Any individual may submit a nomination for a CLSI award recipient. The nominee must be a CLSI member in good standing. There is no limit to the number of nominations one may submit. However, award recipients may only receive a particular award once every seven years. Nominations for awards are sought and selections are made by the Awards Committee (in consultation with the CLSI President and/or Executive Committee of the Board of Directors, as needed).
If you have questions about any of the awards or the nomination procedures, please contact Stephanie Robinson.
CLSI celebrates the achievements of volunteers who have contributed their services to the development of voluntary consensus standards and guidelines and other CLSI documents and programs in the following ways:
CLSI’s highest award is the Russell J. Eilers Memorial Award. One award is given annually to a volunteer or group of volunteers selected by the CLSI President (in consultation with the CLSI Board Executive Committee) as having made exceptional contributions to CLSI’s success over extended periods of time. This award was established in 1986 and has been presented every year since then in memory of CLSI’s founding president.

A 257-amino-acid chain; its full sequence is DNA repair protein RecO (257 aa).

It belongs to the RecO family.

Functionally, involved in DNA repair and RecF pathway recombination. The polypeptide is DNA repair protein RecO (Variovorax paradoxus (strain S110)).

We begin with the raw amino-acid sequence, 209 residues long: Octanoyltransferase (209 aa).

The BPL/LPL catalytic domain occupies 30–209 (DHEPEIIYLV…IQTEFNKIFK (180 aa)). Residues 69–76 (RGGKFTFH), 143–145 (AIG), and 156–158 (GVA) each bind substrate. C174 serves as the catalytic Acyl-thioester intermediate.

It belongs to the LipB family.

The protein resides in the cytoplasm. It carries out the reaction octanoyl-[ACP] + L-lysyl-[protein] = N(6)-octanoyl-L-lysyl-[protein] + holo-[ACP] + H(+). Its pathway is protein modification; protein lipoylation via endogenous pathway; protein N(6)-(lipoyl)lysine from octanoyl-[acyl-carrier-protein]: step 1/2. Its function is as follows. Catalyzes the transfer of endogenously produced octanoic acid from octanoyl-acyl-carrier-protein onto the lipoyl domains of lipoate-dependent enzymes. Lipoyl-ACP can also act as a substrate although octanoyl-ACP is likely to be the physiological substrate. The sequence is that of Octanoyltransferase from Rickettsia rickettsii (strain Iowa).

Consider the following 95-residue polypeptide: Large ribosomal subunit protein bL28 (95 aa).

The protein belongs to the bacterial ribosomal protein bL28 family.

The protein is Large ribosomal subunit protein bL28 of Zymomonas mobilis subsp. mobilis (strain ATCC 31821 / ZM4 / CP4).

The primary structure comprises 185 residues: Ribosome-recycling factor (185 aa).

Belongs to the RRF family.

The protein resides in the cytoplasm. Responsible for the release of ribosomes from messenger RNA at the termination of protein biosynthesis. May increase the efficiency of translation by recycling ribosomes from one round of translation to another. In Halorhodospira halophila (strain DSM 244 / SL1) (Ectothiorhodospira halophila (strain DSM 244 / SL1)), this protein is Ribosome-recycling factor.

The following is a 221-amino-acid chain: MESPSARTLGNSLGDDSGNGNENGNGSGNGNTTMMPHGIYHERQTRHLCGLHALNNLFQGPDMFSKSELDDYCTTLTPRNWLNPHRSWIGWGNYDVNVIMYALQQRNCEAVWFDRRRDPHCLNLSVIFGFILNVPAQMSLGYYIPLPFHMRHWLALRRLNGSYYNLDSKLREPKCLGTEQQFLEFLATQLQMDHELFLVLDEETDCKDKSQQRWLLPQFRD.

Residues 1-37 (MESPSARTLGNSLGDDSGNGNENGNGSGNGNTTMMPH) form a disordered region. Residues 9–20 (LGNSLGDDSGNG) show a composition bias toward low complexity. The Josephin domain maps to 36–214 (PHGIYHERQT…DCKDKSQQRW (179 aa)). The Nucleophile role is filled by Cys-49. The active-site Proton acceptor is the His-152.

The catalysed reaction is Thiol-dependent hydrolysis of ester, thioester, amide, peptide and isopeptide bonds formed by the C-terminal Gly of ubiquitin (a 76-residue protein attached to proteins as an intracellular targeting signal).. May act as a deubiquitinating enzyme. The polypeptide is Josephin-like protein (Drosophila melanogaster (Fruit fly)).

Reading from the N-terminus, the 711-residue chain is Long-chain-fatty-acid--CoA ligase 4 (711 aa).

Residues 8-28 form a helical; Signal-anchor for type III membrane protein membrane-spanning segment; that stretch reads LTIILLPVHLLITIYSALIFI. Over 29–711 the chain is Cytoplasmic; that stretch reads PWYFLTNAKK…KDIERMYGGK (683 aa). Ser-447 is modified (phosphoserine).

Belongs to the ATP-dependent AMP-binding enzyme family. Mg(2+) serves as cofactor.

The John V. Bergen Excellence Award is presented annually to an outstanding volunteer or group of volunteers in recognition of advances in CLSI organizational directives and objectives, through unique and significant contributions. Nominations for this award are sought and selections are made by the Awards Committee (in consultation with the CLSI President). The award is presented by the CLSI President.
This award is given to the volunteer(s) who make significant contributions in developing and/or managing one or more consensus standard, guideline, or other work product. Such an individual (or group) is dedicated and committed to CLSI consensus development, and an enthusiastic participant.
Examples of efforts that are considered in this category include:
This award is presented to the member organization that offers exemplary support to CLSI and its mission to maintain leadership in the domain of document development. Such an organization proves to be an effective participant at all stages of project development, rather than assisting through financial support alone.
Examples of efforts that could qualify an organization for consideration include: